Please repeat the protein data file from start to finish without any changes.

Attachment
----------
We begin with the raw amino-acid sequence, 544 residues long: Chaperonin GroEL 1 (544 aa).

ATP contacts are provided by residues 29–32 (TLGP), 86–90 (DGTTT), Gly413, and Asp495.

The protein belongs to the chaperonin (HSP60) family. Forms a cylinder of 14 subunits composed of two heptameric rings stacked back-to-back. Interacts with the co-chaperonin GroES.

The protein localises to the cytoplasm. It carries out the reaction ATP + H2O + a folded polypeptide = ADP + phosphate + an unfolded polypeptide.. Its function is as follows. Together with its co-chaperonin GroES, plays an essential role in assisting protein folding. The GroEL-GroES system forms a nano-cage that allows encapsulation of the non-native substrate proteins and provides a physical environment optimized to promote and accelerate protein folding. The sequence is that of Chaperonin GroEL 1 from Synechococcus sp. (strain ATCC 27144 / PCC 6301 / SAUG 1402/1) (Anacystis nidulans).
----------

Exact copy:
We begin with the raw amino-acid sequence, 544 residues long: Chaperonin GroEL 1 (544 aa).

ATP contacts are provided by residues 29–32 (TLGP), 86–90 (DGTTT), Gly413, and Asp495.

The protein belongs to the chaperonin (HSP60) family. Forms a cylinder of 14 subunits composed of two heptameric rings stacked back-to-back. Interacts with the co-chaperonin GroES.

The protein localises to the cytoplasm. It carries out the reaction ATP + H2O + a folded polypeptide = ADP + phosphate + an unfolded polypeptide.. Its function is as follows. Together with its co-chaperonin GroES, plays an essential role in assisting protein folding. The GroEL-GroES system forms a nano-cage that allows encapsulation of the non-native substrate proteins and provides a physical environment optimized to promote and accelerate protein folding. The sequence is that of Chaperonin GroEL 1 from Synechococcus sp. (strain ATCC 27144 / PCC 6301 / SAUG 1402/1) (Anacystis nidulans).